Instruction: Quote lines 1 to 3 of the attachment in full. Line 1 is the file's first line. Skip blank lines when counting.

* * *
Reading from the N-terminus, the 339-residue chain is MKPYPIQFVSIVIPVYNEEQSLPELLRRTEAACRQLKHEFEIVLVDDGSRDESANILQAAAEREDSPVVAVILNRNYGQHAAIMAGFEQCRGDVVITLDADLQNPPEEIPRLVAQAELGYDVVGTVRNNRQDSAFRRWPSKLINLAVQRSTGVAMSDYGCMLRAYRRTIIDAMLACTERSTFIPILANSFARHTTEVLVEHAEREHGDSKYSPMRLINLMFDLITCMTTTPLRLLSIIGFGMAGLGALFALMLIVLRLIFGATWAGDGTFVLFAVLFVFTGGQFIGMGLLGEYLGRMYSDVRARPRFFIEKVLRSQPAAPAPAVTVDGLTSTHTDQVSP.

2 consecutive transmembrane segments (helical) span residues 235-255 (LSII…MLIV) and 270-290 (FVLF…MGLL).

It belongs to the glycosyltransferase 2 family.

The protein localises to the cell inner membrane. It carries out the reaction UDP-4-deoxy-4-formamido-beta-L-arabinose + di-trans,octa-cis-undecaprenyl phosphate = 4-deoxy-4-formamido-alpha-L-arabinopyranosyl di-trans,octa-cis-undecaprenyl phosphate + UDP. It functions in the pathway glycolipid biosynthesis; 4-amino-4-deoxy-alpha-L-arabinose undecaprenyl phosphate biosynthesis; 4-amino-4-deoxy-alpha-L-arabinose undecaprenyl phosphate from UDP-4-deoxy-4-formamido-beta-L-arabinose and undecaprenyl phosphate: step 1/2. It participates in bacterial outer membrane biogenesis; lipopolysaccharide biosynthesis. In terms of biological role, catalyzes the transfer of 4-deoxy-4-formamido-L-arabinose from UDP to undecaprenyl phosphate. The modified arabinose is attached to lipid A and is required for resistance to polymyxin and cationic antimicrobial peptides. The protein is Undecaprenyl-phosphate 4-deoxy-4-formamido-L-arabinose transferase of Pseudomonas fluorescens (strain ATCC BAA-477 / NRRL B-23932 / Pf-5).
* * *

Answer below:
Reading from the N-terminus, the 339-residue chain is MKPYPIQFVSIVIPVYNEEQSLPELLRRTEAACRQLKHEFEIVLVDDGSRDESANILQAAAEREDSPVVAVILNRNYGQHAAIMAGFEQCRGDVVITLDADLQNPPEEIPRLVAQAELGYDVVGTVRNNRQDSAFRRWPSKLINLAVQRSTGVAMSDYGCMLRAYRRTIIDAMLACTERSTFIPILANSFARHTTEVLVEHAEREHGDSKYSPMRLINLMFDLITCMTTTPLRLLSIIGFGMAGLGALFALMLIVLRLIFGATWAGDGTFVLFAVLFVFTGGQFIGMGLLGEYLGRMYSDVRARPRFFIEKVLRSQPAAPAPAVTVDGLTSTHTDQVSP.

2 consecutive transmembrane segments (helical) span residues 235-255 (LSII…MLIV) and 270-290 (FVLF…MGLL).

It belongs to the glycosyltransferase 2 family.